Frank v. Capital Cities Communications, Inc., 509 F. Supp. 1352 (S.D.N.Y. 1981)

U.S. District Court for the Southern District of New York - 509 F. Supp. 1352 (S.D.N.Y. 1981)
March 11, 1981

509 F. Supp. 1352 (1981)

Bernard FRANK, John Pareti and Martin Kessler, on behalf of themselves and other employees similarly situated, Plaintiffs,
CAPITAL CITIES COMMUNICATIONS, INC., Capital Cities Media, Inc. and Fairchild Publications, Inc., Defendants.

80 Civ. 2188-CSH.

United States District Court, S. D. New York.

March 11, 1981.

Beldock, Levine & Hoffman, New York City, for plaintiffs; Cynthia Rollings, New York City, of counsel.

Hall, Dickler, Lawler, Kent & Howley, New York City, for defendants; Milford Fenster, Paul Sarno, Robin L. Hirsch, New York City, of counsel.


HAIGHT, District Judge:

Plaintiffs' motion to reargue the Court's Memorandum Opinion and Order of January 6, 1981, 88 F.R.D. 674, is granted.

I am persuaded that the earlier opinion overlooked the provisions of 29 U.S.C. § 626(d) (2), which makes a 300-day time limit applicable to this case, where the named plaintiffs concededly commenced New York state proceedings. The applicability in comparable circumstances of a 300-day period to an ADEA class action was presaged by Judge Newman in Pandis v. Sikorsky Aircraft, 431 F. Supp. 793, 799 (D.Conn.1977), implemented by Judge Blumenfeld in Geller v. Markham, 481 F. Supp. 835 (D.Conn.1979), and, indeed, suggested by the present defendants in their original papers. Nothing in Oscar Mayer & Co. v. Evans, 441 U.S. 750, 99 S. Ct. 2066, 60 L. Ed. 2d 609 (1979), which construes the ADEA to require an individual to pursue his state remedies before invoking a federal remedy, necessitates a different result.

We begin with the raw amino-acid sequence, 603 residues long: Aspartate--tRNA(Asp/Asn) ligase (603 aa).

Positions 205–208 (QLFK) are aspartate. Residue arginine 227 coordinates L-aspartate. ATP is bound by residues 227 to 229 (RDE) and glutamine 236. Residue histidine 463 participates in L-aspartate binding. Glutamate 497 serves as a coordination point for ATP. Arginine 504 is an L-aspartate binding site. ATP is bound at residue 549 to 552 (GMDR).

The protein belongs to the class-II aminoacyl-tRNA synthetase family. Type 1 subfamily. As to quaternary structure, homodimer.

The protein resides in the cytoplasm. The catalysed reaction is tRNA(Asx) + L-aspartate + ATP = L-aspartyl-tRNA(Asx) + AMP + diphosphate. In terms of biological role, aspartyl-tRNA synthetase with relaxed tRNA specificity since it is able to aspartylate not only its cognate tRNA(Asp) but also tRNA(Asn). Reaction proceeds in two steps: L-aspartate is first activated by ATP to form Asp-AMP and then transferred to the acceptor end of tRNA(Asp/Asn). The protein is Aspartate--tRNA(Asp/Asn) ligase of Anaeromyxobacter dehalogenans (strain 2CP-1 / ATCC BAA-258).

It is true, as defendants stress, that Geller v. Markham involved an employer whose activities were limited to one state, whereas Fairchild maintains branches in states which do not provide comparable remedies. But that does not require that the entire class be limited to the 180-day period, since that would disenfranchise class members entitled to be included under the rationale of Pandis and Geller. It will be sufficient to determine, when and if employees from such states elect to "opt in," whether their individual claims are barred. The notice will be geared to the 300-day period.

I reject plaintiffs' suggestion that a different limitations period be substituted for those specifically provided in § 626(d).

The Court's Memorandum Opinion and Order of January 6, 1981 is amended as to provide a cut-off date for notice purposes of December 1, 1978. Plaintiffs' motion for reargument is granted to that extent, and otherwise denied.

It is So Ordered.